• "My country, right or wrong; if right, to be kept right; and if wrong, to be set right.”

      this is exactly it, thank you for the reference JTMcPhee! I think where liberal criticism goes awry is when it comes close to characterizing the country as the great satan/the evil empire. Especially today when Obama (who I did not vote for btw) is fighting a close fight to bring in some of the cherished liberal ideals, I wish people on the same side would just back off for awhile.

      Also, my recent close engagement with Israeli politics and society has made me conscious -- and proud -- of how our country has already resolved some of the same problems facing Israel. The occupation of Palestine is easily equivalent to black apartheid practiced in America. And the BDS movement in the US while subject to harsh societal reaction is very unlikely to be made illegal. IOW, we rock! Not perfect but working on it.

    • I'm somewhat out of step myself. Either that or I'm shifting towards conservatism in my old age. The country has a lot of problems and Obama is taking them on energetically. He's showing a lot of bravery and endurance in standing up to the Israel lobby. He addressed one of the most egregious domestic issues, health care insurance. He's doing a good job for us, why go looking under rocks?

      Also, I'm developing more appreciation for the US; with all of its many failings it is still a great country. What is really worrisome in myself is that I've started thinking a lot about that phrase uttered by the first President Bush, GHW, "I don't care what the facts are, I will not apologize for the United States of America"

  • American Public Pushes back against AIPAC Senators seeking Iran Conflict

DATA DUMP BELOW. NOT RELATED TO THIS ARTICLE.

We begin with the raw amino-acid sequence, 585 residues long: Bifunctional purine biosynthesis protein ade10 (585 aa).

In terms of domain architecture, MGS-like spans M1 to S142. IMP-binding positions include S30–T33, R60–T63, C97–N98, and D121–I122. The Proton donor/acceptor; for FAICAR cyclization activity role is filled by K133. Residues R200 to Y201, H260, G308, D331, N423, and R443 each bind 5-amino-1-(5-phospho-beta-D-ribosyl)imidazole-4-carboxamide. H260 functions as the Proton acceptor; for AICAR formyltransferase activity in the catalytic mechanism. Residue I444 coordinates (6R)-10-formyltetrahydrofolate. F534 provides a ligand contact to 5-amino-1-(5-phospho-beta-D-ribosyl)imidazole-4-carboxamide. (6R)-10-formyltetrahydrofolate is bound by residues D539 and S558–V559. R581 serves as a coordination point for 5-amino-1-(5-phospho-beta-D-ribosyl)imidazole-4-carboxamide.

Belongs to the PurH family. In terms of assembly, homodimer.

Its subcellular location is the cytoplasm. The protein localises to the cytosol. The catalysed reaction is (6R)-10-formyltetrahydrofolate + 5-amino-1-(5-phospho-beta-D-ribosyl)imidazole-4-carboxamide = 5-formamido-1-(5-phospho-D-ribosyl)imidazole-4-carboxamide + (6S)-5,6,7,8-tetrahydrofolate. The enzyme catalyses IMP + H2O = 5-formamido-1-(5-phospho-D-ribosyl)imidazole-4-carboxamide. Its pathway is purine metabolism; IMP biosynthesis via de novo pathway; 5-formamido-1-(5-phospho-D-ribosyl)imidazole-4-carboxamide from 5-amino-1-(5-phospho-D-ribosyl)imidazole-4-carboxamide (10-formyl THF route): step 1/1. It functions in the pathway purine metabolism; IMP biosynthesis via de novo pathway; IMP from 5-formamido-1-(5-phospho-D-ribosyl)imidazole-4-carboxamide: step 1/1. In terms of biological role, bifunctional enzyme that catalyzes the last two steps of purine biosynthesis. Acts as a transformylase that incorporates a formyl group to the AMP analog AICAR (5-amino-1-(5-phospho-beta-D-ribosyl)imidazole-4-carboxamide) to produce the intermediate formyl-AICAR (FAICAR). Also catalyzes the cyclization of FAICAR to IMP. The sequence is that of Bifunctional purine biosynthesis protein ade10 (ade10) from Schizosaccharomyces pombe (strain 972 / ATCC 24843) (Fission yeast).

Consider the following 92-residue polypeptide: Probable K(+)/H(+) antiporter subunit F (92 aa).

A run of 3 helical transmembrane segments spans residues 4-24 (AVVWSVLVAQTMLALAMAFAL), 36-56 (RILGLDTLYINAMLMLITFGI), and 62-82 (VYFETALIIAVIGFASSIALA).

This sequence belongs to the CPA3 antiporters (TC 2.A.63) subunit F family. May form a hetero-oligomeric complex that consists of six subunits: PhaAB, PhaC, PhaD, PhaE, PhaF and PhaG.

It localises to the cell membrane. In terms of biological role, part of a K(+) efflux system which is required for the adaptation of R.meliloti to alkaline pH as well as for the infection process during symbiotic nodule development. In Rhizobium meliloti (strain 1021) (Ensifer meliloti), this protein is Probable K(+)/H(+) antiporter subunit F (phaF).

• when you live in a dangerous neighborhood it's best to make peace with your neighbors. Too bad Israel is blowing off the Kerry mission. He offered an excellent deal.

    • link to dailymotion.com
      Jon Stewart does a lovely take-down of AIPAC/Israel on both current issues -- the egregious Senate draft bill and Israeli slap-down of Kerry peace mission. It's everything a liberal could hope for. When we start making fun of them, they're doomed :>)

      As a longtime big reader of newspaper articles and commentary, I'm seeing a shift in public attitudes towards both Israel and the Israel lobby in the US. Huge public lashback over the last 10 years, people no longer cowed by the anti-semitic canard. The other side doesn't use it much anymore.

      As far as the commentary is concerned, on news websites like Washington Post for example, WaPo stalwart Israel supporter, I'm getting the feeling that ordinary American citizens speaking out against Israel and the lobby are not being answered by American citizens supporting Israel. That is not the framework of 'the debate'. Yes there are a few ordinary Americans pushing back against the criticism, but mostly it is hasbara -- professional propagandists employed by the Israeli government.

  • Messianic Israeli Minister obsessed with Palestinian Land accuses Kerry of Messianic Obsession
    • sadly, Israel's liberals, of which there are many, they hang out on Ha'aretz, have already tried and failed to change government policies. With regard to the occupation, Israel's liberals tried to do an organized boycott of OT goods and services -- this brought a reaction in the form of a new Knesset law against boycotting.

      If it's any consolation, the US enjoys a greater degree of tolerance for dissent.

    • oh I forgot
      4. The Obama WH and State Dept. deliberately blew this up into a public incident as part of their own strategy. They could have let it pass, they've let plenty of other Israeli provocations pass, but they didn't.

    • It's hard to know what to think about this. I had a strong initial reaction to the story, which is too primal to reveal here, but as far as "thinking" goes there are three lines of it:

      1. Israel is acting like it always does; obsessive, messianic, paranoid, wants what it wants. Most of Israel is not paying attention to the European sanctions threat if the peace negotiations go down, or to the threat of a 3rd intifada -- I think there are elements in the Israeli government & society that would actually welcome an intifada. These are the two risks clearly laid out by Kerry in public statements in Israel, and the reason he gave for his energetic efforts to promote a peace settlement, but most of Israel is choosing to ignore it and go about their business as usual.